U.S. Attorney’s Office Gets New Criminal Division Chief
JD Rowell discusses his background as a prosecutor, the office’s prosecution focuses and his experience on major prosecutions

by Tony Flesor

JD Rowell joined the U.S. Attorney’s Office for the District of Colorado on Jan. 6. Rowell moved to the job from the U.S. Attorney’s Office for the District of South Carolina and takes over as criminal division chief.

The following Q&A has been edited for style and length.

LAW WEEK: How does the criminal division chief job work? How much discretion do you have in that role in setting priorities or deciding how to take on cases?

JD ROWELL: If you were to look at our organizational chart, I would say [the position] is squarely in the middle of middle management. I am below the first assistant U.S. Attorney, Matt Kirsch, and then I directly supervise the four criminal section chiefs.

Our four sections are economic crime, national security and cybercrime, narcotics, and violent crime and immigration. And those match our priorities as far as what types of crimes we handle and what problems we have authority to prosecute under federal law.

The Department of Justice has various levels of supervisory approval that is required in every U.S. Attorney’s Office, so as the criminal chief, I have authority to approve charging decisions. I also have authority to approve plea negotiations. As far as discretion to decide what types of crimes we prosecute, they obviously flow from the presidentially appointed U.S. attorney and also from the executive branch. And those priorities are fairly well laid out by the Department of Justice.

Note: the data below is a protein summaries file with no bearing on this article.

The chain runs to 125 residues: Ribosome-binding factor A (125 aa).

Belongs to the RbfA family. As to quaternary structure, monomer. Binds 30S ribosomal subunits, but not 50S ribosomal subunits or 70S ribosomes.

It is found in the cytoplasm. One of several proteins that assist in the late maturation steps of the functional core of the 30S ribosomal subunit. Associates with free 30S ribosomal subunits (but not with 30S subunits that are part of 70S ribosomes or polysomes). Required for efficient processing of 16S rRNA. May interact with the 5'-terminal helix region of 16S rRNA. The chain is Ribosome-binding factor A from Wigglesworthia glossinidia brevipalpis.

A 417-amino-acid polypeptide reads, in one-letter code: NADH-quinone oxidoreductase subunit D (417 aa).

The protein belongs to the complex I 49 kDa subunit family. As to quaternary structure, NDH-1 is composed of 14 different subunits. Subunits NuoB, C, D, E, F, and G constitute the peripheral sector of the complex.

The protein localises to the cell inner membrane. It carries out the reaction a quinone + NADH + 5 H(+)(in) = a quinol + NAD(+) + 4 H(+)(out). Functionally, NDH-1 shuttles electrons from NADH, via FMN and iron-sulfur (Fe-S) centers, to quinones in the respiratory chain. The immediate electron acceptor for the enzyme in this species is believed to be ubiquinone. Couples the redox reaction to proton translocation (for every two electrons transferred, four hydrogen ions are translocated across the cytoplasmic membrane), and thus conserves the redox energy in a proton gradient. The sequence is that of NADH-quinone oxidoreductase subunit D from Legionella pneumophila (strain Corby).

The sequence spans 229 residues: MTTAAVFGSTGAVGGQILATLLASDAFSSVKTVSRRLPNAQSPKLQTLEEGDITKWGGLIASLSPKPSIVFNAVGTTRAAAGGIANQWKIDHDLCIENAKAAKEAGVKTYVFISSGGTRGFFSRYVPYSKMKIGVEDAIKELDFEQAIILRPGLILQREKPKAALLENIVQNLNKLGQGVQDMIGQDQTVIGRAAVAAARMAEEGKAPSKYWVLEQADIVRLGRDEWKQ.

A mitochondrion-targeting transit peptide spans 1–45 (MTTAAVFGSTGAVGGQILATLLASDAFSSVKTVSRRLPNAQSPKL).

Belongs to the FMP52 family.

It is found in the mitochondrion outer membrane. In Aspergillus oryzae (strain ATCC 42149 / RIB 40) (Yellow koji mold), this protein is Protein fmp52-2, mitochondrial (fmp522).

My job is to ensure that we’re complying with department policy and then also to carry out the goals and objectives and priorities of the U.S. Attorney, [Jason] Dunn.

LAW WEEK: You already alluded to this being a larger office, and a little bit of a bigger city. What makes the Colorado office different from what your experience has been so far?

ROWELL: The department [of Justice] ranks offices by size. Both South Carolina and Colorado’s U.S. Attorney’s offices are characterized as large districts. South Carolina, I think, was barely a large district. I think Colorado, is solidly on the larger side of large districts. Obviously, Denver being the large city that it is in the center of the country, I would compare it to big offices like the Southern District of New York or the Eastern District of Virginia, in that it’s somewhat of a melting pot. You have people from all over the country coming to live in Colorado, vacationing in Colorado, so that naturally is a conduit for a larger range of criminal activity.

To read this and other complete articles featured in the Jan. 27, 2020 print edition of Law Week Colorado, copies are available for purchase online.